• Gamesmanship: Rock Band 2

Let’s not forget that we’re actually playing a game in which we pretend to be rock stars. Rock Band 2 feels a lot more like a game when it rewards (or punishes) you based on how well (or poorly) you did and gives you opportunities like double-or-nothing (double your fan base or cash earnings if you get a four-star rating or higher), chairty fundraisers (no cash, more fans), private parties (less fans, more cash), and switching out the last song for something that’s harder for a particular instrument (usually for a sponsorship from an instrument manufacturer, sometimes for more cash and/or fans). You can also win better traveling arrangements and open access to managers who will put their own spin on the game.

Comparatively, Guitar Hero World Tour just plops you in a venue, hands you a set list, and asks you not to fail. The only driving motivation in Guitar Hero World Tour is of the completionist variety — what’s the hardest difficulty you can pass a song on, what’s the highest score, and how much money can you earn along the way? Rock Band 2 eventually boils down to this, too, but there are plenty of twists along the way.

  • Instruments: Rock Band 2

Rock Band 2 wins by default. Google “Rock Band 2 [instrument] problems” and the only slightly relevant hits would be problems from Rock Band 1’s instruments. Do the same for Guitar Hero and you’ll be inundated by reports of the guitar’s strum bar failing and the drums being way too insensitive. You would think that the Red Octane would have seen the mess Rock Band 1 made of its instruments and strive to do better. Apparently only EA/Harmonix learned a lesson over too-cheaply produced fake instruments.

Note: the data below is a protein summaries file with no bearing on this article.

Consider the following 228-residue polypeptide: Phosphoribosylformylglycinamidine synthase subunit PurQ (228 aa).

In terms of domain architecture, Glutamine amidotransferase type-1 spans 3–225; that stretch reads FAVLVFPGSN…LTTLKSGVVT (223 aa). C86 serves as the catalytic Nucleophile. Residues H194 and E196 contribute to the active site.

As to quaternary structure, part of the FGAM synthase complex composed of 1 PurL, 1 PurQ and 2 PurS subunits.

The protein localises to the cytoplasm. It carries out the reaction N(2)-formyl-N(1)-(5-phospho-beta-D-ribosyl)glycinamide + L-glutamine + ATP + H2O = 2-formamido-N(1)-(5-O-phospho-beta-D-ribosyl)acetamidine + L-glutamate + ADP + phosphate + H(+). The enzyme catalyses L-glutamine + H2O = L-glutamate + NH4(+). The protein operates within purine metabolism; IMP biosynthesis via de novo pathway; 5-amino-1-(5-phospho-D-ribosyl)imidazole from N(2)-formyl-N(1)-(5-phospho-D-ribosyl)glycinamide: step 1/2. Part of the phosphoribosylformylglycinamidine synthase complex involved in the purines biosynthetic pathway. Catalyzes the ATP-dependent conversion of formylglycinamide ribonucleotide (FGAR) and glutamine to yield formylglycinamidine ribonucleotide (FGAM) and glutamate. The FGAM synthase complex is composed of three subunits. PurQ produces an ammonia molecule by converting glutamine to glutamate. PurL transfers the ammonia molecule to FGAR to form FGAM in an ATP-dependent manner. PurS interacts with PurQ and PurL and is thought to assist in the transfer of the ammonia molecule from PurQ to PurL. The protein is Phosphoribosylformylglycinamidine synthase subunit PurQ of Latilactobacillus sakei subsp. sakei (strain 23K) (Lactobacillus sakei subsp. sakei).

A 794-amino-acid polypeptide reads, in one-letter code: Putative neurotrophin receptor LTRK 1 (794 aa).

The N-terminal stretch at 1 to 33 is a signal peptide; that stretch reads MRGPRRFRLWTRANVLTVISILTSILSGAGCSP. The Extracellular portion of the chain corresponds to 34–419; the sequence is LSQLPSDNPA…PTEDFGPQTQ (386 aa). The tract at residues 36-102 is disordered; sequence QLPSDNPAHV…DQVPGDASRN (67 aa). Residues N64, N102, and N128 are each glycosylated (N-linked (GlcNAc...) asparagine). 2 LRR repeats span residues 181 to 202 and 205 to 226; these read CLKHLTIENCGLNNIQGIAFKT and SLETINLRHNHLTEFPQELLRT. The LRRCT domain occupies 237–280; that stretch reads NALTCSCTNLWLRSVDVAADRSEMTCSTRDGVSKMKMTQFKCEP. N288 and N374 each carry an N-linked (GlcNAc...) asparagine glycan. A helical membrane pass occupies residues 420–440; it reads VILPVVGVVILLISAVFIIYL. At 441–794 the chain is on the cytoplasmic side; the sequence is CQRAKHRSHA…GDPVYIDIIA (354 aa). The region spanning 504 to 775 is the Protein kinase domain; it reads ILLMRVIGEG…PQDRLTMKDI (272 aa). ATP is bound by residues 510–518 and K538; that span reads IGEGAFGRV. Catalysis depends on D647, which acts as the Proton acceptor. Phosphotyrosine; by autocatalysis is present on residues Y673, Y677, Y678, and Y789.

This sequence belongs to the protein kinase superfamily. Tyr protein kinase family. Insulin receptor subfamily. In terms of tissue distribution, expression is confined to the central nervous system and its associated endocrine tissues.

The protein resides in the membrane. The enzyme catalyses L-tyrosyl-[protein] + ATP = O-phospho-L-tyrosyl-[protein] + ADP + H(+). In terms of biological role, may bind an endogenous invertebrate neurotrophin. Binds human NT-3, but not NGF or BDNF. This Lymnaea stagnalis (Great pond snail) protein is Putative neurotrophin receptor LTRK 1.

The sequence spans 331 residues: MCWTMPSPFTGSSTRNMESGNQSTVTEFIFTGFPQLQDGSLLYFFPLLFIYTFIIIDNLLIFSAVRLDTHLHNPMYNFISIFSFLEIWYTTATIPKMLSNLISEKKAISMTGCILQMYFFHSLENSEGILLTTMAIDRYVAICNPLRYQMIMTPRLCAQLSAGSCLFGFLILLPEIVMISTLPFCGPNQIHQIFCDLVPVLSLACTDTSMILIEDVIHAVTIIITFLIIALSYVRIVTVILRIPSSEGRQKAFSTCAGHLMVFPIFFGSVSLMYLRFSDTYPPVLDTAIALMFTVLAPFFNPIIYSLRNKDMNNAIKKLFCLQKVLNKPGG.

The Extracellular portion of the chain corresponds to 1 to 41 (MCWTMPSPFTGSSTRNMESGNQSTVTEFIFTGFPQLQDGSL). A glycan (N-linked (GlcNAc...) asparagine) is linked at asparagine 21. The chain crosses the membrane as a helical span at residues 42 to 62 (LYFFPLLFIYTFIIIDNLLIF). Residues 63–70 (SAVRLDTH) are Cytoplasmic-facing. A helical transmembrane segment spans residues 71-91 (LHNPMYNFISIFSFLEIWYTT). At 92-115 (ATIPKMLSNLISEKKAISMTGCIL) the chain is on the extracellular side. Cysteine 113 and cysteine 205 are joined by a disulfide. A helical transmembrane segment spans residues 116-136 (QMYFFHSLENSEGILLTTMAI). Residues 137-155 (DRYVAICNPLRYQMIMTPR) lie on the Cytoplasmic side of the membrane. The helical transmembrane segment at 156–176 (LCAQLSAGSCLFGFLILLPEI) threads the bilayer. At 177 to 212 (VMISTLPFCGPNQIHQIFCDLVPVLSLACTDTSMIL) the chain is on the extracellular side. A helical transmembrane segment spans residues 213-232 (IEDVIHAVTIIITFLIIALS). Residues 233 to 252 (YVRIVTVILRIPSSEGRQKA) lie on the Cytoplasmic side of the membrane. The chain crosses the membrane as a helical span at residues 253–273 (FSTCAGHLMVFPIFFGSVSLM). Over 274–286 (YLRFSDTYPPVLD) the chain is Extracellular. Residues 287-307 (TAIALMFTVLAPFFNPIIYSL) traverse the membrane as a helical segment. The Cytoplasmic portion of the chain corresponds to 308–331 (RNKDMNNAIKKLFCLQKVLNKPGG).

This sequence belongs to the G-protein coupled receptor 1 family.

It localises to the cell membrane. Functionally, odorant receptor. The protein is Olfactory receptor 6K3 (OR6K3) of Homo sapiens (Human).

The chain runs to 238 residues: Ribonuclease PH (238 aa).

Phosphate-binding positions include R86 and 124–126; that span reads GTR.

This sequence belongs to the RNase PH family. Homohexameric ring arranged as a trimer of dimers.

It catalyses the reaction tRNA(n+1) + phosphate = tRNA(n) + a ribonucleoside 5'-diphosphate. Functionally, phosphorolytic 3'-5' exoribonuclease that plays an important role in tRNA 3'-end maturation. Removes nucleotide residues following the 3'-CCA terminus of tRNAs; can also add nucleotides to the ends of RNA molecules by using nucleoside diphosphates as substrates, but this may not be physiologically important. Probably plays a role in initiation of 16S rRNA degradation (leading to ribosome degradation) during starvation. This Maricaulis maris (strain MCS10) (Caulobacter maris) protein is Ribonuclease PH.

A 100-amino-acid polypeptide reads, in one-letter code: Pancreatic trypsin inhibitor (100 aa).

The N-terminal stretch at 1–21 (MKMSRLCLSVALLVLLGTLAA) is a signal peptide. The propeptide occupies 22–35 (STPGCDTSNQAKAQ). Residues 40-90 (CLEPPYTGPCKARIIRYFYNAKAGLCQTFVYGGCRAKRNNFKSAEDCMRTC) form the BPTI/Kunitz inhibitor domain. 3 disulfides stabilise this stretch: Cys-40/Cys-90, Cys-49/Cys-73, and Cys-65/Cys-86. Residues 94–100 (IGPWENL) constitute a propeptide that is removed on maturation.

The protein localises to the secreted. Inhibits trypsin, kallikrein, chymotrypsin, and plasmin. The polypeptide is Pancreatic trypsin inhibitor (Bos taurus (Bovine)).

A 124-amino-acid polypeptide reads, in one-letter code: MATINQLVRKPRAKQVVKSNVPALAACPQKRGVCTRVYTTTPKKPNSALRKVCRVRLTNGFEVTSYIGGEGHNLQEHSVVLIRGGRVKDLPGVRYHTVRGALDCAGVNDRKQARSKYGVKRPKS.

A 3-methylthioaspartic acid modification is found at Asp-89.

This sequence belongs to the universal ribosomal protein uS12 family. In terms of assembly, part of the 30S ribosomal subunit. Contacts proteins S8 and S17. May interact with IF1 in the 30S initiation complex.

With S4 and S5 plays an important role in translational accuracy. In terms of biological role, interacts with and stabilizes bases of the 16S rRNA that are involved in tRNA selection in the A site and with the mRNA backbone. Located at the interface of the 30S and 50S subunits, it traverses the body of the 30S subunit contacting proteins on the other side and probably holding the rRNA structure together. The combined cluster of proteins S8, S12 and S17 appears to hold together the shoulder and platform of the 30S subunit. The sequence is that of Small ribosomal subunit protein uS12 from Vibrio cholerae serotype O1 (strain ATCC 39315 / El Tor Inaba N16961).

Having said that, it’s almost pointless to go on about the other aspects of each guitar, but I will anyway. I actually like Guitar Hero World Tour’s new guitar design better than Rock Band 2’s. Rock Band 2’s guitar feels more like a guitar that Guitar Hero World Tour’s, but Guitar Hero World Tour’s guitar makes it easier to tell which frets your fingers are on without looking. I also like the extra room between the strum bar and the whammy bar on Guitar Hero World Tour’s guitar. Rock Band 2’s guitar feels a bit more cramped in this respect. Of course, none if this matters if your guitar fails within two weeks.

Guitar Hero World Tour’s slider bar and Rock Band 2’s solo buttons can both go to hell as (1) it’s difficult enough to keep track of where my fingers need to be on one set of buttons let alone two, and (2) neither control set works on the other company’s platform.


While Guitar Hero World Tour is certainly not a bad game by any stretch of the imagination, and in fact great fun can be had for owning both games, it’s become obvious who held all the creative juices during the Activision/Harmonix era. It seems that Guitar Hero World Tour is in copy mode, but it’s copying from Rock Band 1. Which is funny, considering Rock Band 2 is also pretty much a copy of Rock Band 1, minus the instrument quality. Ouch.

If you can’t decide which way to swing, I’d highly recommend picking up a Rock Band 2 set and renting the stand-alone Guitar Hero World Tour game. If you decide Guitar Hero World Tour is more to your liking, you can trade in Rock Band 2 at your local used game shop and keep the higher-quality instruments.